A Phase I Trial of DI-B4 in Patients With Advanced CD19 Positive Indolent B-cell Malignancies
The main aims of this clinical study are to find out the maximum dose that can be given safely to patients, the potential side effects of the drug and how they can be managed. The study will also look at what happens to Anti-CD19 (DI-B4) inside the body.
DI-B4 is a type of drug called an Anti-CD19 monoclonal antibody which is being used to stop the growth and kill cancerous immune cells by targeting the B-cell marker (CD-19) expressed on their surface. This drug has not been given to patients before.
DI-B4 will be given weekly by intravenous infusion for four weeks. The study is in two parts. In Part 1, small groups of patients will be treated at increasing doses to find the highest safest dose and best dose for part 2 of the study. Approximately 16-20 patients will be treated in this part. In Part 2, the dose identified in Part 1 will be given to approximately 20 patients.
Patients recruited to the study will receive four weeks (cycles) of treatment. They will attend an end of therapy visit eight weeks after their last dose of DI-B4, and attend follow-up visits up to eighteen months after their first dose of DI-B4. Information on the overall and progression free survival will be collected for a period up to eighteen months after the final patient is treated on the study.
Patients will have blood and urine samples taken each week during treatment amongst other clinical tests. CT scans will be performed at the start of the study, at eight weeks post treatment and six months after the study start. Bone marrow biopsies and FDG-PET scans will only be taken if needed. Research blood samples will also be taken to look at what happens to the drug inside the body.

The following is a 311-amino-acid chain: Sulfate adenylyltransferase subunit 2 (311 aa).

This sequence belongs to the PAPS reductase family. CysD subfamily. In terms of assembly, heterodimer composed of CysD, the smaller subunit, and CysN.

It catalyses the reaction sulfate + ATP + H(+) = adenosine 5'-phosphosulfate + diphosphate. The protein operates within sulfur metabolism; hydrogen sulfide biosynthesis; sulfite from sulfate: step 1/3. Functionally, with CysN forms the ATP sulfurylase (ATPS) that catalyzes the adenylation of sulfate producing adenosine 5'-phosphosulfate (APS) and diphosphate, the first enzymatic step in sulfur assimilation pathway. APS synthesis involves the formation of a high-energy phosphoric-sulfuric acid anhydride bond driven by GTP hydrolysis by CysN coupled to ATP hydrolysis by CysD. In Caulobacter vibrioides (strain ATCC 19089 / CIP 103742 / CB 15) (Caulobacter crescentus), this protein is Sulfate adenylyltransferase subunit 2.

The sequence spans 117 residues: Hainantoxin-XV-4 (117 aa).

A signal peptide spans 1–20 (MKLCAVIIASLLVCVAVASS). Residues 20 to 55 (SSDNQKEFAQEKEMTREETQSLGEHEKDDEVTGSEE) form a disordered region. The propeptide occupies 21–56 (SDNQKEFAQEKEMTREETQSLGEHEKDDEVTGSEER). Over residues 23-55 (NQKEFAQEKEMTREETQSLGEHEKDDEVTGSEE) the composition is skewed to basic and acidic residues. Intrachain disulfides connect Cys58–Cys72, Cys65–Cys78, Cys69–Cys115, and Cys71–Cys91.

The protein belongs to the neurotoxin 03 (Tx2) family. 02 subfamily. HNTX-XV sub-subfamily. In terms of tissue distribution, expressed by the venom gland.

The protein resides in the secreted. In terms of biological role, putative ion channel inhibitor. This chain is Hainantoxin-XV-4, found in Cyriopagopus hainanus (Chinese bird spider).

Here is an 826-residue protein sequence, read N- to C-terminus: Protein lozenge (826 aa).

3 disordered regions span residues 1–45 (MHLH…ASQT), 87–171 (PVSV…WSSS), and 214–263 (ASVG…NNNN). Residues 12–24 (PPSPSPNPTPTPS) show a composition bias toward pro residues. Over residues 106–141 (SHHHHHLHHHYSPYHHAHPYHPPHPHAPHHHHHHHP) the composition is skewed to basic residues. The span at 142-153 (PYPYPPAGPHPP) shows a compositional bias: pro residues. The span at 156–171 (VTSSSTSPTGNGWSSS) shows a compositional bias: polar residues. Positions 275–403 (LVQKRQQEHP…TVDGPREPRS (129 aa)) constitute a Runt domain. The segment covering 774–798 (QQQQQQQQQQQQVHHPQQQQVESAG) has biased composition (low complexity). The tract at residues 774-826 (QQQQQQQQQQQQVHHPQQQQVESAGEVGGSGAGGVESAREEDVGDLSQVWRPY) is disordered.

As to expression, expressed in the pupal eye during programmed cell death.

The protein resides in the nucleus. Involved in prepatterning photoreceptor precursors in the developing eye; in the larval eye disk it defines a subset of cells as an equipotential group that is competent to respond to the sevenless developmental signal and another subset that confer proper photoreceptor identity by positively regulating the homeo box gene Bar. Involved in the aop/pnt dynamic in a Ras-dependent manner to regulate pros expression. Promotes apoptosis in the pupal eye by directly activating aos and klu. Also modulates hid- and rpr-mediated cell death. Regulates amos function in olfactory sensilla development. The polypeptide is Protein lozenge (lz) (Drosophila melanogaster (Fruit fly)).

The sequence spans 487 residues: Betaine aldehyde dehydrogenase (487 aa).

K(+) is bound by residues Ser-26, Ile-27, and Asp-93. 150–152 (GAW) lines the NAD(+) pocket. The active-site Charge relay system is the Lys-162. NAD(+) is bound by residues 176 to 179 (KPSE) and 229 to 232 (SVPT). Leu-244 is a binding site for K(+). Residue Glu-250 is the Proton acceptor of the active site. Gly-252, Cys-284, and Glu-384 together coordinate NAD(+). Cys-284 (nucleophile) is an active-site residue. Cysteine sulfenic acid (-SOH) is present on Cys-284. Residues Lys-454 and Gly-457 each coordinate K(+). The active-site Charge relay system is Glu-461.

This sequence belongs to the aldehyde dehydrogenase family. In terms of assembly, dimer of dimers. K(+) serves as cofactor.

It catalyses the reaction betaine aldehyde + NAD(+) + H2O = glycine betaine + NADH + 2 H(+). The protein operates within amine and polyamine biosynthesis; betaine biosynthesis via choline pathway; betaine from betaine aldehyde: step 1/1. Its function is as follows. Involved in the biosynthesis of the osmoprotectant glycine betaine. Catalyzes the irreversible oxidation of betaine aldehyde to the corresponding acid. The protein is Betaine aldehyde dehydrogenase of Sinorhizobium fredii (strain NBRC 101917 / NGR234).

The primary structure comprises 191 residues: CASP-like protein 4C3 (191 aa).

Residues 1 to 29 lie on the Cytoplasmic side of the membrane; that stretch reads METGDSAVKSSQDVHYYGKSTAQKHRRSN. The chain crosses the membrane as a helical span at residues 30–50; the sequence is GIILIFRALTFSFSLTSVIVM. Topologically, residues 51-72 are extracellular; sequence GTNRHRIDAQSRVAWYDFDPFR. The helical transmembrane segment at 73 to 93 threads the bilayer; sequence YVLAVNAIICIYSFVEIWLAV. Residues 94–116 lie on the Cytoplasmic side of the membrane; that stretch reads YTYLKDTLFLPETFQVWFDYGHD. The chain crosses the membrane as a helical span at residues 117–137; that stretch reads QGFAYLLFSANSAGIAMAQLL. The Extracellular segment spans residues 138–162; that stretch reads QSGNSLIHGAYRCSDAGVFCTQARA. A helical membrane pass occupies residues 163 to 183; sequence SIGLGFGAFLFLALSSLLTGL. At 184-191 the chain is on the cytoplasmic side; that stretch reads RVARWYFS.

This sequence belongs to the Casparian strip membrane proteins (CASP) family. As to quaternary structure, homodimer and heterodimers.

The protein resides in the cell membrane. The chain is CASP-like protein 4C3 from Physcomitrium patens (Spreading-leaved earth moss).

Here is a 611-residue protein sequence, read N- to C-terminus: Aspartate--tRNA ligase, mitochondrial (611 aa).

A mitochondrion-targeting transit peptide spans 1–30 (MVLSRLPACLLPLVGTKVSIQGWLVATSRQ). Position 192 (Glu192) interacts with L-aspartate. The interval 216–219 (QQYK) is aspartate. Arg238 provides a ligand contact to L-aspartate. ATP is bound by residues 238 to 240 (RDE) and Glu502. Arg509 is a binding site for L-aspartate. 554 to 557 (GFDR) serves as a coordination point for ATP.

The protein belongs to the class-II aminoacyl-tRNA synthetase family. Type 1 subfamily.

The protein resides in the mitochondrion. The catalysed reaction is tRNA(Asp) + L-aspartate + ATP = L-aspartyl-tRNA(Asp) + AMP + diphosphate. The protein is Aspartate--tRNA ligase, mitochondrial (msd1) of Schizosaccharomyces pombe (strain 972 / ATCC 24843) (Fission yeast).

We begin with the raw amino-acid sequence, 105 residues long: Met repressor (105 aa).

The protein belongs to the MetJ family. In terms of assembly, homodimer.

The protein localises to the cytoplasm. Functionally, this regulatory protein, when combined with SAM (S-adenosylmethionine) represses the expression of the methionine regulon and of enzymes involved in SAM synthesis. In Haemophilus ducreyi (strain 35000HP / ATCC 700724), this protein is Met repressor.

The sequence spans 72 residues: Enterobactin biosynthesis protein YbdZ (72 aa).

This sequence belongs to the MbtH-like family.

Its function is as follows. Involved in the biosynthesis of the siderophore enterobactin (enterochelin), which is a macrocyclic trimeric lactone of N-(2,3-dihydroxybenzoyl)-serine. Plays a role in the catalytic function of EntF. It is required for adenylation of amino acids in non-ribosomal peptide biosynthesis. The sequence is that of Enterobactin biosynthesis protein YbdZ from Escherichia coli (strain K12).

It is important to explain that patients will have advanced cancer so it is unlikely that patients will benefit directly from taking part but the study may help improve future treatment of cancer.
Indolent B-cell Lymphoma
Chronic Lymphocytic Leukaemia
|Study Design:||Primary Purpose: Treatment|
|Official Title:||A Cancer Research UK Phase I Trial of the Anti-CD19 DI-B4 Monoclonal Antibody Given Intravenously, Weekly for Four Weeks, in Patients With Advanced CD19 Positive Indolent B-cell Malignancies|
- To recommend a dose for future trials with a new drug called DI-B4 by finding the highest safe dose which can be given to patients [ Time Frame: 38 Months ] [ Designated as safety issue: Yes ]
- Measuring of PK parameter values for DI-B4 including AUC, Cmax, Tmax, and half life T1/2. [ Time Frame: Samples taken during the four weeks of treatment and analysed in batches per cohort within 6 months of sampling ] [ Designated as safety issue: No ]
- To evaluate the effect of DI-B4 on the depletion of peripheral blood and bone marrow B-cells. [ Time Frame: Samples taken during the four weeks of treatment, and for 18 month follow-up and analysed in batches per cohort within 6 months of sampling ] [ Designated as safety issue: Yes ]